September 30, 

    

December 31, 

(in thousands)

2023

2022

Raw material

$

4,875

$

2,390

Work-in-process

 

1,173

 

1,033

Finished goods

 

4,839

 

3,534

$

10,887

$

6,957

Property and equipment, net consists of the following at:

    

September 30, 

    

December 31, 

(in thousands)

2023

2022

Office furniture and equipment

$

402

$

350

Lab equipment

 

2,685

 

2,684

Computer equipment and software

 

772

 

618

Leasehold improvements

 

98

 

95

Capital equipment in process

 

425

 

231

 

4,382

 

3,978

Less: Accumulated depreciation and amortization

 

2,659

 

2,280

$

1,723

$

1,698

Depreciation is determined using the straight-line method over the estimated useful lives of the respective assets, generally three to five years. Leasehold improvements are amortized on a straight-line basis over the shorter of their estimated useful lives or the term of the lease. Depreciation expense was $137,000 and $127,000 for the three months ended September 30, 2023 and 2022, respectively, and $393,000 and $284,000 for the nine months ended September 30, 2023 and 2022, respectively.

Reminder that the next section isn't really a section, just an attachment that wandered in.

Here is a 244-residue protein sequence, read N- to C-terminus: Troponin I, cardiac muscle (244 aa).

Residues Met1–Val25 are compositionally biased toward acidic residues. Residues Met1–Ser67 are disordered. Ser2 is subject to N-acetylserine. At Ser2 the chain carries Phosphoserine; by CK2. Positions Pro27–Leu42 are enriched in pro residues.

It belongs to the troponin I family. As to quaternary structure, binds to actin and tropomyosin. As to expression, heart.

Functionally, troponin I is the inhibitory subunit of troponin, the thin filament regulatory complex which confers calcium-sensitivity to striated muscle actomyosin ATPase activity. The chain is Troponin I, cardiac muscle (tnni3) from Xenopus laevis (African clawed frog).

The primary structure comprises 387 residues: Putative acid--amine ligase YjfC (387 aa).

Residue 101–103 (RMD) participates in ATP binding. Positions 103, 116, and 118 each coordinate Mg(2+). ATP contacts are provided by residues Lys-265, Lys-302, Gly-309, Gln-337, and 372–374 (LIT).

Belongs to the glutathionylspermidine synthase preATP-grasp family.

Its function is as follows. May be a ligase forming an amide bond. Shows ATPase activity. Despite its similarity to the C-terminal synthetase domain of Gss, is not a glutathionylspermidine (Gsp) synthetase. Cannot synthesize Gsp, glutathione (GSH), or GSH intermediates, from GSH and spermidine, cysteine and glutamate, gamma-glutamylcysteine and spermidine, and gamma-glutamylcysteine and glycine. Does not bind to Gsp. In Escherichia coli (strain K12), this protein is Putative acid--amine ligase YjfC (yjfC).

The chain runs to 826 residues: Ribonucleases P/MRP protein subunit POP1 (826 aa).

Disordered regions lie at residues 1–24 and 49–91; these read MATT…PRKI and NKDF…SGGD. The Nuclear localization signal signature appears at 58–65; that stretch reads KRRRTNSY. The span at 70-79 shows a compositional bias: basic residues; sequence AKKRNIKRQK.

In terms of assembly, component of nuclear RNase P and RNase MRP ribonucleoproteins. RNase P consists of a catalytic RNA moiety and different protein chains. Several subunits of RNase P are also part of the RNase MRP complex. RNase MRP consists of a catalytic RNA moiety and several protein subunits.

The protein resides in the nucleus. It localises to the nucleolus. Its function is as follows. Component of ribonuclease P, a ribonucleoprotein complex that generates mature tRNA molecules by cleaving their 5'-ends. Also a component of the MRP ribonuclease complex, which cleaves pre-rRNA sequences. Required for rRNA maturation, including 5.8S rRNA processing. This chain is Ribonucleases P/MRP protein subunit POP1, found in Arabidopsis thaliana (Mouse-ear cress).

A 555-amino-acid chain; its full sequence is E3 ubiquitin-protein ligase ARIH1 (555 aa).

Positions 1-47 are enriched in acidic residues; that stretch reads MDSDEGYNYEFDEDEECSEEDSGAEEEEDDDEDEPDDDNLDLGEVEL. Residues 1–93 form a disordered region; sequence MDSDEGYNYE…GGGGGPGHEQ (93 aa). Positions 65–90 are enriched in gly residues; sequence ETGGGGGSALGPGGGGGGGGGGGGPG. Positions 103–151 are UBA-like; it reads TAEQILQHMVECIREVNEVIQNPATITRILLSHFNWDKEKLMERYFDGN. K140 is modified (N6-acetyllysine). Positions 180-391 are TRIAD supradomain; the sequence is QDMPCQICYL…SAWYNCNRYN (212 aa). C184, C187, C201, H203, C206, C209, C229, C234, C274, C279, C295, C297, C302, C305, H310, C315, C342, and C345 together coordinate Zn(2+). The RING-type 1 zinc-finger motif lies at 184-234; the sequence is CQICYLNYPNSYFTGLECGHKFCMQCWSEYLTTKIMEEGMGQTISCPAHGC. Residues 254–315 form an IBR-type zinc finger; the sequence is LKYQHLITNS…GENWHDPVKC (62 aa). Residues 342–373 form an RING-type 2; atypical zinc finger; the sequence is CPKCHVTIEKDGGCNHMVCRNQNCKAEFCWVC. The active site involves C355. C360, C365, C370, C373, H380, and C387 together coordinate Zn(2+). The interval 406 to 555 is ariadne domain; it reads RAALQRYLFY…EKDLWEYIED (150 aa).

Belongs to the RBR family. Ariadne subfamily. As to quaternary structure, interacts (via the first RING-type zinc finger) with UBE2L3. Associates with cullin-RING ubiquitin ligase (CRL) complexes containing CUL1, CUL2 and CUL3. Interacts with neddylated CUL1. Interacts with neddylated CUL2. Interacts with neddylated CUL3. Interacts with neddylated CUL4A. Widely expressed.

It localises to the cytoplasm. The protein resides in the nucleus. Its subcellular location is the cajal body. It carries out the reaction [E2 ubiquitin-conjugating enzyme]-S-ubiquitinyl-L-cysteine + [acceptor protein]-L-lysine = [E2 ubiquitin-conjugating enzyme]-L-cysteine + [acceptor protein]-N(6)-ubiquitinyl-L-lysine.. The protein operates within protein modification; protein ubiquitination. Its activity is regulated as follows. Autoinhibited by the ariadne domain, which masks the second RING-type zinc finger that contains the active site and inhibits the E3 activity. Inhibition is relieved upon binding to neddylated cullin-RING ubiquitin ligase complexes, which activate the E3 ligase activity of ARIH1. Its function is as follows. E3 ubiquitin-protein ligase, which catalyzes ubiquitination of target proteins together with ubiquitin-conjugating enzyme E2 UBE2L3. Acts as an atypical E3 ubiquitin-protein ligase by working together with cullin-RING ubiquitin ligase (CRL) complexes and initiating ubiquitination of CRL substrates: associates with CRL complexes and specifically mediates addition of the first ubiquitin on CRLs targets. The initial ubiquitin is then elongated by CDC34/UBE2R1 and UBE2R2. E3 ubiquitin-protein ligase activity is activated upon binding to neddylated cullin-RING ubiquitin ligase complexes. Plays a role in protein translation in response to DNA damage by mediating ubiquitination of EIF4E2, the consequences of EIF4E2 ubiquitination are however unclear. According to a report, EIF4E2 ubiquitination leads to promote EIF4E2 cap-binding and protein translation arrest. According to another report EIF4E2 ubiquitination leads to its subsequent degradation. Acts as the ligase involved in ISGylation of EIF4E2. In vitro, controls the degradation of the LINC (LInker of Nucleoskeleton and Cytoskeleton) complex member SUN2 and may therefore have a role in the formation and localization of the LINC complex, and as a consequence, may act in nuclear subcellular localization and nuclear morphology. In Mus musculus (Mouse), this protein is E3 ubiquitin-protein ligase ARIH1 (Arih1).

Accrued expenses consist of the following at:

    

September 30, 

    

December 31, 

(in thousands)

2023

2022

Bonuses

$

2,366

$

2,303

Paid time off

 

1,212

 

960

Clinical trial and other professional fees

892

1,733

Customer rebates

382

256

Employee Stock Purchase Plan

280

Operating lease liability, current portion

170

222

Taxes

103

120

Other

 

869

 

775

$

6,274

$

6,369

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4. Debt

Innovatus Loan Agreement